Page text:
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Two thirds of Gulf firms predicting growth despite low oil prices

Two thirds of Gulf firms predicting growth despite low oil prices

Survey reveals positive sentiment among regional companies

Two thirds of Gulf firms predicting growth despite low oil prices

Most organisations in the Gulf are forecasting growth in 2016, despite the slide in oil prices and global economic uncertainty, according to a new study.

In a survey of the performance and sentiment of more than 700 organisations in the GCC, advisory firm Korn Ferry Hay found that 65 per cent were forecasting growth of 5 per cent or higher, and a third of this number were forecasting growth of above 15 per cent.

An additional 30 per cent forecast that 2016 would look much like 2015, while only 5 per cent of businesses forecast a revenue reduction of more than 5 per cent.

“The GCC economies are experiencing some common global and regional forces impacting individual businesses across industries. However overall, we are still a growth focussed region where all six countries are forecasting growth, albeit at a slower rate than in previous year – due primarily to the price of oil,” said the group’s regional manager for productised services Harish Bhatia.

“The current climate is prompting business leaders to focus on different priorities in 2016 with managing costs and improving profitability at the top of the list.”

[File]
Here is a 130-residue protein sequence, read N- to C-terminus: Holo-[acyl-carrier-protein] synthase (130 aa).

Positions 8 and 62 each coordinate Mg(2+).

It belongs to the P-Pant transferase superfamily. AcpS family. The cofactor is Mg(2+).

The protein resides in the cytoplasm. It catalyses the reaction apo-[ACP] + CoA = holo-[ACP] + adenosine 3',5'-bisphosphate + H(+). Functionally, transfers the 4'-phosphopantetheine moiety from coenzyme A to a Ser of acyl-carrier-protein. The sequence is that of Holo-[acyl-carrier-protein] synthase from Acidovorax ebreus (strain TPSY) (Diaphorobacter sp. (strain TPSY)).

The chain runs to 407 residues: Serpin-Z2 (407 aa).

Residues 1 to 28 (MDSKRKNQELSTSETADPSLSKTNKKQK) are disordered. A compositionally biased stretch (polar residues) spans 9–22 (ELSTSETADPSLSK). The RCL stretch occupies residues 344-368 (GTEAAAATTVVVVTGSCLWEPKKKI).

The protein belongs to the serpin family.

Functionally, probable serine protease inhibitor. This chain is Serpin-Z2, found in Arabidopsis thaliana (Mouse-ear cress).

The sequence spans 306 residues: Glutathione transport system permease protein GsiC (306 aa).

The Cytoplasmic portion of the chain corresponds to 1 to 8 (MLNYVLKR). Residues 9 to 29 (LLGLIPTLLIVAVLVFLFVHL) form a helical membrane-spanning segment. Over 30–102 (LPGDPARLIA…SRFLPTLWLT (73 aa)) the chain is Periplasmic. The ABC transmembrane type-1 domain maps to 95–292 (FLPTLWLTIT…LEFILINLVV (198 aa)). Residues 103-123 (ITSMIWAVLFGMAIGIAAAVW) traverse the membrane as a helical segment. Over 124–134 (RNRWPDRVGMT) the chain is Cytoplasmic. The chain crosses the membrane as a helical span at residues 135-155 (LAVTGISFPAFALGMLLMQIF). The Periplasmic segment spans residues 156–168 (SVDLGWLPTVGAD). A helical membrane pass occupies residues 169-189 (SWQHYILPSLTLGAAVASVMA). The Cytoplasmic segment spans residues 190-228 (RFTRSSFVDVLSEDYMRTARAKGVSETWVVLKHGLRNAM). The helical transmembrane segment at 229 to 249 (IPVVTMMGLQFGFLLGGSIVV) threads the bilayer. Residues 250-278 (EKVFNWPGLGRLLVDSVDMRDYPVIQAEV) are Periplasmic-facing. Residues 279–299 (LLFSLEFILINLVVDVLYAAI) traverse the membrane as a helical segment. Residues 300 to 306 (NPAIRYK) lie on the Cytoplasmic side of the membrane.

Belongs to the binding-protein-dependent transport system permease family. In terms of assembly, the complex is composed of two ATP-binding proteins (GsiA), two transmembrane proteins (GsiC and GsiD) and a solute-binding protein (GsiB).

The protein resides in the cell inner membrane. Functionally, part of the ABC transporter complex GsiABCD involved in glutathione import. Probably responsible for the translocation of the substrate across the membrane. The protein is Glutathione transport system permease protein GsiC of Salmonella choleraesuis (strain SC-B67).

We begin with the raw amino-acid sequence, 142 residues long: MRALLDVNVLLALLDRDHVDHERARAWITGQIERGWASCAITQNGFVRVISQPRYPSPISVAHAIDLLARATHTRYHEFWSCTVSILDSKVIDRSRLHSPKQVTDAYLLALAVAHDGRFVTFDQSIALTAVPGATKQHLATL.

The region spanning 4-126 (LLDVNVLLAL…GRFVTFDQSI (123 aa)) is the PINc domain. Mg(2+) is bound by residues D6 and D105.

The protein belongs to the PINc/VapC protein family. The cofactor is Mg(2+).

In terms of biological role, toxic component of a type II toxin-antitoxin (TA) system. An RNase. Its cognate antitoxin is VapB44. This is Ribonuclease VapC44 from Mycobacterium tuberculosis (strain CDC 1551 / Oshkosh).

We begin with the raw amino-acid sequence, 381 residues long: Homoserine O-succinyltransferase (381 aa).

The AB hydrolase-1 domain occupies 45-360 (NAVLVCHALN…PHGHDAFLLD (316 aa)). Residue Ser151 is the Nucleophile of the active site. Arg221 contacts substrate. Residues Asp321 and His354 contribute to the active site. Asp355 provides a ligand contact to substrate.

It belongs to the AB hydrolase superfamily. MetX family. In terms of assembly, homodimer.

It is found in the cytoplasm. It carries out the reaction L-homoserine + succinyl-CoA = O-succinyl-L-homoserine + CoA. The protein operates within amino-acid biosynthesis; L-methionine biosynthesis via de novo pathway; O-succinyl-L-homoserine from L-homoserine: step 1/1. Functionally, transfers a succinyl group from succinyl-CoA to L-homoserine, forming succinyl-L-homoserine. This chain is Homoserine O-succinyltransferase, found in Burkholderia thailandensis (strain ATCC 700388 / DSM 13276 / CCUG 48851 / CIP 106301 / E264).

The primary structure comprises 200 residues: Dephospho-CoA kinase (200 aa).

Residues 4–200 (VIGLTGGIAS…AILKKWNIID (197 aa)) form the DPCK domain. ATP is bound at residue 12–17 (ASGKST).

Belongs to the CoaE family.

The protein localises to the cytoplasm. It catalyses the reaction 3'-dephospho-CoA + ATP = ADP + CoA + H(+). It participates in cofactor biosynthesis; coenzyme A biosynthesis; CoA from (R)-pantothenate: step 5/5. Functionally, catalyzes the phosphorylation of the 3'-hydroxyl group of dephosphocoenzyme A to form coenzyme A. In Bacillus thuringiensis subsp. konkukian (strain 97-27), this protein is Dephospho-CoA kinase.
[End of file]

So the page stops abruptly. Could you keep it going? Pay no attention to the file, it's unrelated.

In the survey, more than 50 per cent of businesses achieved their targets for 2015, with a further 16 per cent exceeding them. Around 75 per cent paid annual bonuses last year, although this lowered to 66 per cent in the oil and gas sector.

Looking at the year ahead, 28 per cent said there was an increasing focus on managing costs, compared to 9 per cent the previous year, and 22 per cent said there was a focus on improving profitability compared to 17 per cent in 2015.

One third of businesses indicated they were planning to increase their headcount this year and 71 per cent said they were planning to increase salaries or allowances in the range of 4 to 6 per cent, particularly for high performing staff. In some industries, like fast moving consumer goods, this was as high as 90 per cent of organisations, the company said.

A further 15 per cent of businesses said they were reducing their workforce, with cuts focussed on support services.

On a country-by-country basis, almost a third of UAE businesses reported not achieving their targets in 2015, although only 5 per cent predicted a decrease in revenue this year. Only 14 per cent of firms surveyed said they planned to decrease the size of their workforce.

In Saudi Arabia, 43 per cent of companies struggled to meet their revenue targets last year, although 70 per cent predicted revenue growth of 5 per cent or more this year.

A significant majority of Qatari participants (84 per cent) either achieved or exceeded their revenue targets in 2015, compared to almost a third in Kuwait who failed to meet their targeted budget last year. No Kuwaiti firms reported exceeding their annual targets last year, however, 86 per cent said that expected to grow by more than 5 per cent this year.

In Bahrain, 69 per cent of businesses expected to grow by more than 5 per cent in 2016, but a higher proportion than the regional average also expected to reduce their workforce.

Only 13 per cent of businesses in Oman expected to reduce their overall workforce and 33 per cent said they were looking to hire new staff this year.

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